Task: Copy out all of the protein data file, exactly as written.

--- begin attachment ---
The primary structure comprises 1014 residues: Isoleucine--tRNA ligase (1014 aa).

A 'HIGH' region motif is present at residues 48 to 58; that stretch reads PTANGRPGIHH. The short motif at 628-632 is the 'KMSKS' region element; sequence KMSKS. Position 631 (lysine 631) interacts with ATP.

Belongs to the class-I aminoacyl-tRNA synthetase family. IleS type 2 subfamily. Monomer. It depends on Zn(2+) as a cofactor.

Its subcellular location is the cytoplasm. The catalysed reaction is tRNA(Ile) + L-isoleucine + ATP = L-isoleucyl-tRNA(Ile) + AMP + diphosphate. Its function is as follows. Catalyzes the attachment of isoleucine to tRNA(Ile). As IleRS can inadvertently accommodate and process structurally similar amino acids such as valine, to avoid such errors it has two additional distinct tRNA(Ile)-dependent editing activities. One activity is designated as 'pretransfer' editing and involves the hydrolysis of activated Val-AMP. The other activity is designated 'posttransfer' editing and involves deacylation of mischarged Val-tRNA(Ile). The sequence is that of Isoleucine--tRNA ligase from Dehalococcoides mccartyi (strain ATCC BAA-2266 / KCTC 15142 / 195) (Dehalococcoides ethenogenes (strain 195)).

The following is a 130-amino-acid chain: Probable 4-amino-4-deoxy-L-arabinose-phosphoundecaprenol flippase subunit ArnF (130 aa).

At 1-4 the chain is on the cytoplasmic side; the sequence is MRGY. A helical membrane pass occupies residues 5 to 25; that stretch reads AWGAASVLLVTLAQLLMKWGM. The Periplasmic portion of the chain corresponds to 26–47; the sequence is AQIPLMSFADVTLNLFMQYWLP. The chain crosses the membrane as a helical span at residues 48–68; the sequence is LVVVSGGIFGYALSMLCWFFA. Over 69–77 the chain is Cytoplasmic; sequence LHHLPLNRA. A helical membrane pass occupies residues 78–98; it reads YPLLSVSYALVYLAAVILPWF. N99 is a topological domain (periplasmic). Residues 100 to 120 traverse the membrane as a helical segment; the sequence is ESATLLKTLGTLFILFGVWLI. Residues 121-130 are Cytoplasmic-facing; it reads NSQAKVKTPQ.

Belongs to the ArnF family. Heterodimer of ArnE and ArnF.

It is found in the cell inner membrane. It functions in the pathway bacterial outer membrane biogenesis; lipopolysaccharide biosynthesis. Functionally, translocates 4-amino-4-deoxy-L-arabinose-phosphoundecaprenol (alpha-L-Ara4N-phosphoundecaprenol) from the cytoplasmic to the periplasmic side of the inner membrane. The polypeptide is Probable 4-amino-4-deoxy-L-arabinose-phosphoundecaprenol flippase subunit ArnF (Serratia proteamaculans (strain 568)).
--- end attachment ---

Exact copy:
The primary structure comprises 1014 residues: Isoleucine--tRNA ligase (1014 aa).

A 'HIGH' region motif is present at residues 48 to 58; that stretch reads PTANGRPGIHH. The short motif at 628-632 is the 'KMSKS' region element; sequence KMSKS. Position 631 (lysine 631) interacts with ATP.

Belongs to the class-I aminoacyl-tRNA synthetase family. IleS type 2 subfamily. Monomer. It depends on Zn(2+) as a cofactor.

Its subcellular location is the cytoplasm. The catalysed reaction is tRNA(Ile) + L-isoleucine + ATP = L-isoleucyl-tRNA(Ile) + AMP + diphosphate. Its function is as follows. Catalyzes the attachment of isoleucine to tRNA(Ile). As IleRS can inadvertently accommodate and process structurally similar amino acids such as valine, to avoid such errors it has two additional distinct tRNA(Ile)-dependent editing activities. One activity is designated as 'pretransfer' editing and involves the hydrolysis of activated Val-AMP. The other activity is designated 'posttransfer' editing and involves deacylation of mischarged Val-tRNA(Ile). The sequence is that of Isoleucine--tRNA ligase from Dehalococcoides mccartyi (strain ATCC BAA-2266 / KCTC 15142 / 195) (Dehalococcoides ethenogenes (strain 195)).

The following is a 130-amino-acid chain: Probable 4-amino-4-deoxy-L-arabinose-phosphoundecaprenol flippase subunit ArnF (130 aa).

At 1-4 the chain is on the cytoplasmic side; the sequence is MRGY. A helical membrane pass occupies residues 5 to 25; that stretch reads AWGAASVLLVTLAQLLMKWGM. The Periplasmic portion of the chain corresponds to 26–47; the sequence is AQIPLMSFADVTLNLFMQYWLP. The chain crosses the membrane as a helical span at residues 48–68; the sequence is LVVVSGGIFGYALSMLCWFFA. Over 69–77 the chain is Cytoplasmic; sequence LHHLPLNRA. A helical membrane pass occupies residues 78–98; it reads YPLLSVSYALVYLAAVILPWF. N99 is a topological domain (periplasmic). Residues 100 to 120 traverse the membrane as a helical segment; the sequence is ESATLLKTLGTLFILFGVWLI. Residues 121-130 are Cytoplasmic-facing; it reads NSQAKVKTPQ.

Belongs to the ArnF family. Heterodimer of ArnE and ArnF.

It is found in the cell inner membrane. It functions in the pathway bacterial outer membrane biogenesis; lipopolysaccharide biosynthesis. Functionally, translocates 4-amino-4-deoxy-L-arabinose-phosphoundecaprenol (alpha-L-Ara4N-phosphoundecaprenol) from the cytoplasmic to the periplasmic side of the inner membrane. The polypeptide is Probable 4-amino-4-deoxy-L-arabinose-phosphoundecaprenol flippase subunit ArnF (Serratia proteamaculans (strain 568)).